The current clinical model for genetic testing is based on clinical-criteria/family-history (FH) and a pre-defined mutation probability threshold. It requires people to develop cancer before identifying unaffected individuals in the family to target prevention. This process is inefficient, resource intensive and misses >50% of individuals or mutation carriers at risk. Population genetic-testing can overcome these limitations. It is technically feasible to test populations on a large scale; genetic-testing costs are falling and acceptability and awareness are rising. MEDLINE, EMBASE, Pubmed, CINAHL and PsychINFO databases were searched using free-text and MeSH terms; retrieved reference lists of publications were screened; additionally, web-based platforms, Google, and clinical-trial registries were searched. Quality of studies was evaluated using appropriate check-lists. A number of studies have evaluated population-based BRCA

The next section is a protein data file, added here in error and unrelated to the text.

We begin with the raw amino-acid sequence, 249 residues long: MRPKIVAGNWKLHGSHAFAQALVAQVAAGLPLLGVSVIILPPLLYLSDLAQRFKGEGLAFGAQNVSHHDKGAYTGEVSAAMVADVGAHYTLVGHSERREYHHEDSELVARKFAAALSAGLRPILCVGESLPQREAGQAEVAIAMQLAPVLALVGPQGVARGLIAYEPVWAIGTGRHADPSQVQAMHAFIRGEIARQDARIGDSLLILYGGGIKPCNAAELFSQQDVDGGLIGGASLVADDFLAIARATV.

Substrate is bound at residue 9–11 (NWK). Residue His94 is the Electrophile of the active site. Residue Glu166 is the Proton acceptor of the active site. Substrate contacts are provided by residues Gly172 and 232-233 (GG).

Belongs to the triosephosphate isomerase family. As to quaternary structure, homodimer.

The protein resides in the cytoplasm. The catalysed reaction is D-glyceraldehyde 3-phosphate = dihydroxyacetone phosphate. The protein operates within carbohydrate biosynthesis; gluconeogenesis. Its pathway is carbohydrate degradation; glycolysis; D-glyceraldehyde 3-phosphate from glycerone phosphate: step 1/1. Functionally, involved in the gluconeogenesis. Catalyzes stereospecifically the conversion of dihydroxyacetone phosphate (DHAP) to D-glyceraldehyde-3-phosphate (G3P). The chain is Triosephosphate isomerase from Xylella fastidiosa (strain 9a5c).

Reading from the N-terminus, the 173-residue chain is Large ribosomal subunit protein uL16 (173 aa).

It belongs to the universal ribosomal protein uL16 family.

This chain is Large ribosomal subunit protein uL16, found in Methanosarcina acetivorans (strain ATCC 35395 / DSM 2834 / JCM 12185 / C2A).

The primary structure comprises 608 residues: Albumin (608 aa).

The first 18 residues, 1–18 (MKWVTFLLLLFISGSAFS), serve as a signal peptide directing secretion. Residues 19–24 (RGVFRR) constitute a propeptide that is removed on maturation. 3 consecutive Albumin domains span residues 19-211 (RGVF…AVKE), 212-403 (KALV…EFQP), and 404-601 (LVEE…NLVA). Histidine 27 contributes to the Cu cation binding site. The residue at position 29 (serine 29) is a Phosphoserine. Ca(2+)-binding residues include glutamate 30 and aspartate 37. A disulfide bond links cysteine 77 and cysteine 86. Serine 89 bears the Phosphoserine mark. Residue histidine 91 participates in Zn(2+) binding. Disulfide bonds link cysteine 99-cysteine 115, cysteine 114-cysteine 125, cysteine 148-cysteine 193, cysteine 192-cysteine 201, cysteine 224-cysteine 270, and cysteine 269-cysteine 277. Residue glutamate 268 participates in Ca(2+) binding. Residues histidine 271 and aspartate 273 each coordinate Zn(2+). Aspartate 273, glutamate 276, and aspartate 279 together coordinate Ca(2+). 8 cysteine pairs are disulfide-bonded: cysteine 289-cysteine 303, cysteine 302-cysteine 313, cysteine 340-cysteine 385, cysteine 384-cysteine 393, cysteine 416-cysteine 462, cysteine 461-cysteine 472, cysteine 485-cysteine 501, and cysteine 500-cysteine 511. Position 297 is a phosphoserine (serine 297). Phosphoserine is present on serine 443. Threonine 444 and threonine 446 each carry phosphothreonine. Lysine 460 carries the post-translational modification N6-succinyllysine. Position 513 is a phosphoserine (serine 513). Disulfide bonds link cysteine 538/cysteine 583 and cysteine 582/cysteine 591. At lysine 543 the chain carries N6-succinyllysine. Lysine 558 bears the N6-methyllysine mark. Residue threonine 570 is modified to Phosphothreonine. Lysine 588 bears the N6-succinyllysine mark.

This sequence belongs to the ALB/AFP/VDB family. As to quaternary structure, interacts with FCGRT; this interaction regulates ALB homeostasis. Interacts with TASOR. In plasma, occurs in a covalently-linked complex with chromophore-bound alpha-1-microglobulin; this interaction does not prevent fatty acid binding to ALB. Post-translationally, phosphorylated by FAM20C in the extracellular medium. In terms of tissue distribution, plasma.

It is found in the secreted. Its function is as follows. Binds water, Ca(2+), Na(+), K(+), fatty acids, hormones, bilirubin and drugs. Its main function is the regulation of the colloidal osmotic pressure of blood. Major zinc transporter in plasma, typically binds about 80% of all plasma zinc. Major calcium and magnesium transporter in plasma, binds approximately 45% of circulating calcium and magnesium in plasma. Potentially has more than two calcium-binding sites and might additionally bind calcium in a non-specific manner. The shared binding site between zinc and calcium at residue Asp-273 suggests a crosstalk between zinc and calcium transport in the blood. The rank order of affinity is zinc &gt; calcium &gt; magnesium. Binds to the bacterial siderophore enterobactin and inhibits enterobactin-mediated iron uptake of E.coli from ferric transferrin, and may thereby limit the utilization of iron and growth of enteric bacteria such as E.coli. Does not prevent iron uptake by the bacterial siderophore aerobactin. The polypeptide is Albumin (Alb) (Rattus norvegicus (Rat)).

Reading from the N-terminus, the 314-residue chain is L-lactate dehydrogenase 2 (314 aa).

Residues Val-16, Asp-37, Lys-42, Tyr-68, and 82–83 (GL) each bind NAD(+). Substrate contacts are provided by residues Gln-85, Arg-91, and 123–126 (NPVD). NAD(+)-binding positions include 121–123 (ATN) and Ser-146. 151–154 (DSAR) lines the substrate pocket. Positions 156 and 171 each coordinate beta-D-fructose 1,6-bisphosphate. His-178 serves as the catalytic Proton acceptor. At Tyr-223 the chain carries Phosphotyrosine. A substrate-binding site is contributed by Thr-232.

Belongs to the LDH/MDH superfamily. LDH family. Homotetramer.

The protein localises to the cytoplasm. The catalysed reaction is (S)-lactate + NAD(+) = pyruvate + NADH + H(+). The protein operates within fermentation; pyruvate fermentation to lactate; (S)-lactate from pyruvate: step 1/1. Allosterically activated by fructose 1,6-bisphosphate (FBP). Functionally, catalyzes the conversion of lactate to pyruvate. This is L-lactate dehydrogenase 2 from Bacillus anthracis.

-testing in the Jewish population. This has been found to be acceptable, feasible, clinically-effective, safe, associated with high satisfaction rates and extremely cost-effective. Data support change in guidelines for population-based BRCA
-testing in the Jewish population. Population panel testing for BRCA1/BRCA2/RAD51C/RAD51D/BRIP1/PALB2
gene mutations is the most cost-effective genetic-testing strategy in general-population women and can prevent thousands more breast and ovarian cancers than current clinical-criteria based approaches. A few ongoing studies are evaluating population-based genetic-testing for multiple cancer susceptibility genes in the general population but more implementation studies are needed. A future population-testing programme could also target other chronic diseases.
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